This past week we made our first real run out to fish “The Canyons” as we sailed from Lewes, Delaware out to Baltimore Canyon. I’ll bet people who live in Baltimore are more surprised than most to hear that Baltimore actually has a canyon.
As a young fisherman growing up on the mid-Atlantic coast “The Canyons” were a mystical place. They are many miles offshore and we never had a boat that could go that far, so reading about them and hearing stories was all I could do. When you actually got out to this magical place apparently fish practically jumped in the boat. Big fish. All the time. Well, reality is a bit different, but not much.
On the northeast coast of North America the ocean bottom slopes slowly and gradually from the beach out 50 to 100 miles to the edge of the continental shelf where it’s about 300 feet deep. Here things change quickly, dropping to 6000 feet very quickly. If the water was removed, it would be quite a dramatic sight. A cliff, a mile high, stretching for thousands of miles, broken only by “The Canyons.”
The Canyons are deep notches carved in the cliff face that is the edge of continental shelf. Some seem to be associated with modern day rivers, others are not. Each of them is a dramatic geological feature. These huge underwater structures have dramatic effects on currents and nutrient flows. Like any kind of underwater structure they attract life on a huge scale.
We took a photo of our sonar screen after we crossed the upper end of the Baltimore Canyon:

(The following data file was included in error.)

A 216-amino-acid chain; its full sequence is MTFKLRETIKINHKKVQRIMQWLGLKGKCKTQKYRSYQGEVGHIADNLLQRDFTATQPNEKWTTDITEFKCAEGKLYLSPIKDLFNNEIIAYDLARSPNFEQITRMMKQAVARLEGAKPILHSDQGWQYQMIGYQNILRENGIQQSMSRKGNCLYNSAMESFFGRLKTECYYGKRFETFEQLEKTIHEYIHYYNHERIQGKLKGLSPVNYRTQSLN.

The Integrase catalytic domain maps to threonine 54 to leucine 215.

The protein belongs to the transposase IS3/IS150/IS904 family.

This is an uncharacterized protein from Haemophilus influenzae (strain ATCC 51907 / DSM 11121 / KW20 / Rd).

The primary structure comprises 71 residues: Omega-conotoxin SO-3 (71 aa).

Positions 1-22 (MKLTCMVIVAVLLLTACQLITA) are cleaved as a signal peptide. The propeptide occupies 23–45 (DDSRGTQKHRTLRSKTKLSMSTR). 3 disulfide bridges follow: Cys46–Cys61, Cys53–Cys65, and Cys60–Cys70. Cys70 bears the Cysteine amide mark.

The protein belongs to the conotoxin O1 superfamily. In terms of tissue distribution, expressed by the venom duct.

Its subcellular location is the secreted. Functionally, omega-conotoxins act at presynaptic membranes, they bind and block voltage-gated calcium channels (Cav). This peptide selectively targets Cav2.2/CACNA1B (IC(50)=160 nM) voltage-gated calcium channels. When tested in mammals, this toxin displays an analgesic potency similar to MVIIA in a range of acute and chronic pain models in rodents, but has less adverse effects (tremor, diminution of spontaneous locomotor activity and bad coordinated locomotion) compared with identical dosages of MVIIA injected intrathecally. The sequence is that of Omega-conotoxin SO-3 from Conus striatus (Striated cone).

The depth drops from 350 feet to more than 1000 feet and back up again in less than a mile.
Every weekend a fleet of large “sportfish” boats head out to troll these oases of life for the glamorous sport fish: Yellowfin Tuna, Marlin, Sailfish, Wahoo, Dolphinfish. Huge engines, and thousands of dollars of fuel get them out and back in a few hours. We sailed out the 75 miles in about 14 hours. We had perfect timing, we were able to sail out, and then the wind died as we arrived, perfect for the kind of fishing we wanted to do.
We trolled for a bit as we moved around, picking up a single mahi-mahi, but we were here on a different search. Not for the glamorous, but for the gourmet. We were out here to hunt for the Golden Tilefish. This was a fish I have never hunted for before. Catching one was one of this year’s fishing goals.
If you have never tasted tilefish, all I can say is, “I am sorry!” Sometime very shortly after her first bite, Karen decided that this was her favorite fish EVER, and they deserved whatever room in the freezer they needed. Imagine the taste of the best lobster you ever had, but with a lighter more delicate texture and you will have it about right.
They are also a great environmental success story. The fishery was “discovered” in the 1980s, and quickly expanded to catching 9 million pounds a year. This was a very slow growing species, and that catch rate just wasn’t sustainable. Currently, the catch rate is running about 1.5 million pounds a year, and it is on everybody’s list as a long term sustainable fishery.
Our research, and prep work paid off. We pulled our first Golden Tilefish up from 500 feet down within a few hours of starting.
Since these guys live in large groups in burrows in the bottom mud, once you find one, you mark the spot, and you keep coming back. We added 3 more in short order.
We also caught a couple Blue Line Tilefish, a smaller but closely related species, and to our taste just as good eating.
If you are interested in the details of how we found and caught these fish, I’ll be making a detailed post on our fishing blog within the next few days, and will link to it here.